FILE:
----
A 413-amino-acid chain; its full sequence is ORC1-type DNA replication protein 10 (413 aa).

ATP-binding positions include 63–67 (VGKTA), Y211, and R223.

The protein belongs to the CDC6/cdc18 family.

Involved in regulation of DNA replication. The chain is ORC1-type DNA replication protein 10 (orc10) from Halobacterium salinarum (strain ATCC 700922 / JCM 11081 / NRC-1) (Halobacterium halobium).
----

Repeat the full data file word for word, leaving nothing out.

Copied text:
A 413-amino-acid chain; its full sequence is ORC1-type DNA replication protein 10 (413 aa).

ATP-binding positions include 63–67 (VGKTA), Y211, and R223.

The protein belongs to the CDC6/cdc18 family.

Involved in regulation of DNA replication. The chain is ORC1-type DNA replication protein 10 (orc10) from Halobacterium salinarum (strain ATCC 700922 / JCM 11081 / NRC-1) (Halobacterium halobium).